This post is part of a clinic feature series, where we highlight doctors and clinics who offer the Oticon Medical Bone Anchored Hearing System, the Ponto.
James E. Benecke, MD, FACS is an otologist/neurotologist with Midwest Ear Specialists, part of the BJC Medical Group of Missouri. He is Chief of Otolaryngology at Missouri Baptist Medical Center and Adjunct Professor of Otolaryngology Head & Neck Surgery at St. Louis University School of Medicine.
As a specialist in the ear, Dr. Benecke is consistently recognized on “The Best Doctors in America” list. He and his team offer a full array of diagnostic evaluations for hearing and vestibular (balance) disorders. They provide medical and surgical care of pediatric and adult patients with ear diseases, dizziness & balance disorders, as well as issues with the temporal bone, skull base, and related structures.
Recently, we had the opportunity to talk with Dr. Benecke about his care for patients with hearing loss. Below is our conversation.
How did you get involved with bone anchored hearing?
“When I was a resident, there were many articles in the literature regarding bone anchored hearing systems (BAHS). But there were many technical issues and problems, so these systems never really gained any traction in the US at that time. I was seriously interested in BAHS and kept my finger on the pulse of this research. Years later, surgical obstacles were resolved and I was able to hear first hand from surgeons who were performing BAHS surgery as well as their patients who were the recipients of this technology. I was impressed with the results and patient satisfaction. When it received FDA approval, I immediately began offering this to my patients. My very first bone anchored patient had SSD due to an acoustic neuroma and was implanted 14 years ago. The patient still is using the device with over a decade of marvelous use.”
In your experience, what is the awareness level around bone anchored hearing as a solution?
“This September, I will have been involved in the practice of otology/neurotology for 31 years. I have had the distinct blessing of seeing incredible advancements in the management of hearing loss. With these advancements comes the responsibility of educating professionals as well as patients. There is an increasing awareness of BAHS. In my practice, many patients come by word of mouth from other patients. Oticon Medical, in my opinion, has done a wonderful job of providing patient information through the internet, community seminars, as well as other forms of media.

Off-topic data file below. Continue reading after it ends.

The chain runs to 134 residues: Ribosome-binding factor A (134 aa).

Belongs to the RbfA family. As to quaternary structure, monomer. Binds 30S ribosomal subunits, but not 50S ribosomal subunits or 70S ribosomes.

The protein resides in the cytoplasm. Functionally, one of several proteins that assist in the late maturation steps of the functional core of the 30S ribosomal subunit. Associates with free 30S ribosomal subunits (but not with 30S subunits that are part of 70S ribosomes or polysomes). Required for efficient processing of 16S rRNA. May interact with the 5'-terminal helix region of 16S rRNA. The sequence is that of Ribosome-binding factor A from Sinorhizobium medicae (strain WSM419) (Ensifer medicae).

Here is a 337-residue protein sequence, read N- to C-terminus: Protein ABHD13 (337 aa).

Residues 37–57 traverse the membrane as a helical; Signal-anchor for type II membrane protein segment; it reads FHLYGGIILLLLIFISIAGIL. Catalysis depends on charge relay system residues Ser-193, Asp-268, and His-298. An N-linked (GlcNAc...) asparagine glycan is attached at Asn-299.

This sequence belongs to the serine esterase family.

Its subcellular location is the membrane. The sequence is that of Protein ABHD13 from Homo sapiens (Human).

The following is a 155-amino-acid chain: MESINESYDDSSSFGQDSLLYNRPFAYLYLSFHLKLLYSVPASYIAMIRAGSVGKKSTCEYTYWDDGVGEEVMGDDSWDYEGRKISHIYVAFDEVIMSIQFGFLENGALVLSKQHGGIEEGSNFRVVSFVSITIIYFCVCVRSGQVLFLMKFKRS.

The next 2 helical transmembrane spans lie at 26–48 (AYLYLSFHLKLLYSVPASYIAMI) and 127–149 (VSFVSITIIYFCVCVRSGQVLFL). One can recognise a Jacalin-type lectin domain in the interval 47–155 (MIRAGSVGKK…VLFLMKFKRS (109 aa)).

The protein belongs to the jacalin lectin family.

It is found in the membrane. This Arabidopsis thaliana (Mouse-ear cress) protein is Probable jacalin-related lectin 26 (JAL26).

Additionally, more and more audiologists, especially dispensing audiologists, are aware of BAHS. Many are offering BAHS to their patients as an alternative to a hearing aid. I view it as my responsibility to help to educate other professionals, both audiologists and physicians, regarding solutions for hearing loss and take advantage of speaking opportunities to address a procedure and product I believe in. As a result, we are seeing an increase in the volume of patients who are candidates for BAHS.
Another important aspect of awareness is making certain that the insurance companies understand the benefits of this technology. The issue of reimbursement for BAHS continues to be a bit of an issue. Thankfully, companies like Oticon Medical are of great assistance in working with the payers.”
Tell us about the increase in awareness that you’ve seen over the years.
“We are definitely seeing more patients inquiring about BAHS, both in the pediatric and adult populations. Such technology can be a life changer in the pediatric patient with either SSD or conductive loss that is not amenable to surgical reconstruction. Awareness in the professional community and through other patients taking advantage of the social media have increased the number of patients seeking out our services.”
When did you hear about the new MIPS procedure for the Ponto Bone Anchored Hearing System?
“I first heard about this when I had the privilege to visit Oticon Medical in Copenhagen in April 2015. I was amazed by the prospects of this technique and was awaiting the “green light” from the FDA. I went through the formal training in November of 2015. As the devices were not likely to make it through customs in America until after the first of the year, many of my patients were content to wait until this was available for use in our hospital and my practice.
I have always embraced a policy of “full disclosure” with my patients—letting them know all of the options and having them actively participate in the surgical decision. They all need to know exactly what to expect. The technique I have embraced for the past several years has been far less invasive than prior techniques. The hearing results have been phenomenal and the healing has been excellent in most cases. With MIPS, I anticipate even better healing results, especially early skin healing.”
Why do you advocate for bone anchored hearing?
“Quite simply, I advocate for this because it works. The results have been very predictable and that is extremely important in counseling patients. Although I may have a tendency toward BAHS over a hearing instrument, I strongly believe in thoroughly explaining all relevant options to out hearing impaired patients. This, the MIPS, is certainly one of the most viable options for those who meet candidacy criteria.”